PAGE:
The cloud revolution in enterprises has very clearly crossed the phase of proof-of-concepts into a truly mainstream adoption. One of most popular enterprise-wide initiatives currently going on are “cloud migration” programs of some kind or another. Finding business value for these programs is not hard to fathom – they include hyperelasticity in infrastructure consumption, subscription based models, and agility derived from rapid speed of deployment of applications. These factors will continue to...
Some people are directors, managers, and administrators. Others are disrupters. Eddie Webb (@edwardawebb) is an IT Disrupter for Software Development Platforms at Liberty Mutual and was a presenter at the 2016 All Day DevOps conference. His talk, Organically DevOps: Building Quality and Security into the Software Supply Chain at Liberty Mutual, looked at Liberty Mutual's transformation to Continuous Integration, Continuous Delivery, and DevOps. For a large, heavily regulated industry, this task ...
Following a tradition dating back to 2002 at ZapThink and continuing at Intellyx since 2014, it’s time for Intellyx’s annual predictions for the coming year. If you’re a long-time fan, you know we have a twist to the typical annual prediction post: we actually critique our predictions from the previous year. To make things even more interesting, Charlie and I switch off, judging the other’s predictions. And now that he’s been with Intellyx for more than a year, this Cortex represents my first ...
"Grape Up leverages Cloud Native technologies and helps companies build software using microservices, and work the DevOps agile way. We've been doing digital innovation for the last 12 years," explained Daniel Heckman, of Grape Up in this SYS-CON.tv interview at 21st Cloud Expo, held Oct 31 – Nov 2, 2017, at the Santa Clara Convention Center in Santa Clara, CA.
The Toyota Production System, a world-renowned production system is based on the "complete elimination of all waste". The "Toyota Way", grounded on continuous improvement dates to the 1860s. The methodology is widely proven to be successful yet there are still industries within and tangential to manufacturing struggling to adopt its core principles: Jidoka: a process should stop when an issue is identified prevents releasing defective products
We seem to run this cycle with every new technology that comes along. A good idea with practical applications is born, then both marketers and over-excited users start to declare it is the solution for all or our problems. Compliments of Gartner, we know it generally as “The Hype Cycle”, but each iteration is a little different. 2018’s flavor will be serverless computing, and by 2018, I mean starting now, but going most of next year, you’ll be sick of it. We are already seeing people write such...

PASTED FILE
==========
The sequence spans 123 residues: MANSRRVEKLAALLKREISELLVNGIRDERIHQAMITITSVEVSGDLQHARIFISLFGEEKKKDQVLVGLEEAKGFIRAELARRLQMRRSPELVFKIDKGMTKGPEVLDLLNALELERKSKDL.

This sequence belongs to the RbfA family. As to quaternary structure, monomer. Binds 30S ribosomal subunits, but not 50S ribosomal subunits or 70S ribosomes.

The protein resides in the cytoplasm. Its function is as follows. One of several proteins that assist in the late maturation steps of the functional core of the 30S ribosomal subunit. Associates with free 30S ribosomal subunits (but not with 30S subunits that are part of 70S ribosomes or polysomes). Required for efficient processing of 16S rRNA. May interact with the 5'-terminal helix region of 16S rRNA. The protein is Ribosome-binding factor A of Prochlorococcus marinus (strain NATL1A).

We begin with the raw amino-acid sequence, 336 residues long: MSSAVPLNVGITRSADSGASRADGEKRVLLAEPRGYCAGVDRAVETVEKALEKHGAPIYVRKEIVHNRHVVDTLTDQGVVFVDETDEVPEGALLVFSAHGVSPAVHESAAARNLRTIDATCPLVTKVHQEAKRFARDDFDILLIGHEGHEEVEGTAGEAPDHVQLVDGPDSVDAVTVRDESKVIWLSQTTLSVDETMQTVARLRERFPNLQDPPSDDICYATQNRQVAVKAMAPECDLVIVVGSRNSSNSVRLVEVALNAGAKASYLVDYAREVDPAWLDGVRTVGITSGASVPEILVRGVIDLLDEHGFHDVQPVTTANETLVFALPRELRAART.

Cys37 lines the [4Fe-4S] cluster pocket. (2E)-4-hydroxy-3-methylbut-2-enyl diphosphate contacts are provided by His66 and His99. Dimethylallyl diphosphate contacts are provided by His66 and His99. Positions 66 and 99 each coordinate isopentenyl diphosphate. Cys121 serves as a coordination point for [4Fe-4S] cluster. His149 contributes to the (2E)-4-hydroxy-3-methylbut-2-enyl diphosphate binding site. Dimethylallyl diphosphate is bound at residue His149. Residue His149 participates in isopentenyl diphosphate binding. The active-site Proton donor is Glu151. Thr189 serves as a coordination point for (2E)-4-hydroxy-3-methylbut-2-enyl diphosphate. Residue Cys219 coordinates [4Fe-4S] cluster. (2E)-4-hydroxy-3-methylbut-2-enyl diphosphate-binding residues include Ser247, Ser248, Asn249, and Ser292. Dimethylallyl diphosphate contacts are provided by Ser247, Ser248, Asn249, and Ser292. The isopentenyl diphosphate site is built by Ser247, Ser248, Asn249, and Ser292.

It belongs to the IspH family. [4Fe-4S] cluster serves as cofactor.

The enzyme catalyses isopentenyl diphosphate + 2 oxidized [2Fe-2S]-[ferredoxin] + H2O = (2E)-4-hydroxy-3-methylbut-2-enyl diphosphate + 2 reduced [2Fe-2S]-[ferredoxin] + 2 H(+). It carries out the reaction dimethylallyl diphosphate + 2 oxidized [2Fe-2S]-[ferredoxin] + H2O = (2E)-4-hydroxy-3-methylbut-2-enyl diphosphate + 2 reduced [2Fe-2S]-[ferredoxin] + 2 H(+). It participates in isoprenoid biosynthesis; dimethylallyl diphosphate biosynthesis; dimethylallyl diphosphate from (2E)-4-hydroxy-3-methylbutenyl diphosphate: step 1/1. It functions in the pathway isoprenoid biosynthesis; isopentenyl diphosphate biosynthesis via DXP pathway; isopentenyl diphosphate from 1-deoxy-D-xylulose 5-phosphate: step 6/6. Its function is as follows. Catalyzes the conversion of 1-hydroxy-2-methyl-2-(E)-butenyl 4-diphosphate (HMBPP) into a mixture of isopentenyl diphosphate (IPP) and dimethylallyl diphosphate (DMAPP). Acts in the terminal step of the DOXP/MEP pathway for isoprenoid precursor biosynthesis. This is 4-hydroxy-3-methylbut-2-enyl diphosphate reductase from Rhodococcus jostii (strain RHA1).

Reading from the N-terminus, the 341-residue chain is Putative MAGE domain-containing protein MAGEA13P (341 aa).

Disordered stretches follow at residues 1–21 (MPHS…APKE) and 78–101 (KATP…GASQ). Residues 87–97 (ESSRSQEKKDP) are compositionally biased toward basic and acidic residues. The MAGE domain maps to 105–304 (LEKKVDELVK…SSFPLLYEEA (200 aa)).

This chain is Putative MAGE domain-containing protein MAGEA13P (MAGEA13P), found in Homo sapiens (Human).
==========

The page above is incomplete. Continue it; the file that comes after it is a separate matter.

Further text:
Defining the term ‘monitoring’ is a difficult task considering the performance space has evolved significantly over the years. Lately, there has been a shift in the monitoring world, sparking a healthy debate regarding the definition and purpose of monitoring, through which a new term has emerged: observability. Some of that debate can be found in blogs by Charity Majors and Cindy Sridharan.
It’s “time to move on from DevOps and continuous delivery.” This was the provocative title of a recent article in ZDNet, in which Kelsey Hightower, staff developer advocate at Google Cloud Platform, suggested that “software shops should have put these concepts into action years ago.” Reading articles like this or listening to talks at most DevOps conferences might make you think that we’re entering a post-DevOps world. But vast numbers of organizations still struggle to start and drive transfo...
Let's do a visualization exercise. Imagine it's December 31, 2018, and you're ringing in the New Year with your friends and family. You think back on everything that you accomplished in the last year: your company's revenue is through the roof thanks to the success of your product, and you were promoted to Lead Developer. 2019 is poised to be an even bigger year for your company because you have the tools and insight to scale as quickly as demand requires. You're a happy human, and it's not just...
"Opsani helps the enterprise adopt containers, help them move their infrastructure into this modern world of DevOps, accelerate the delivery of new features into production, and really get them going on the container path," explained Ross Schibler, CEO of Opsani, and Peter Nickolov, CTO of Opsani, in this SYS-CON.tv interview at DevOps Summit at 21st Cloud Expo, held Oct 31 – Nov 2, 2017, at the Santa Clara Convention Center in Santa Clara, CA.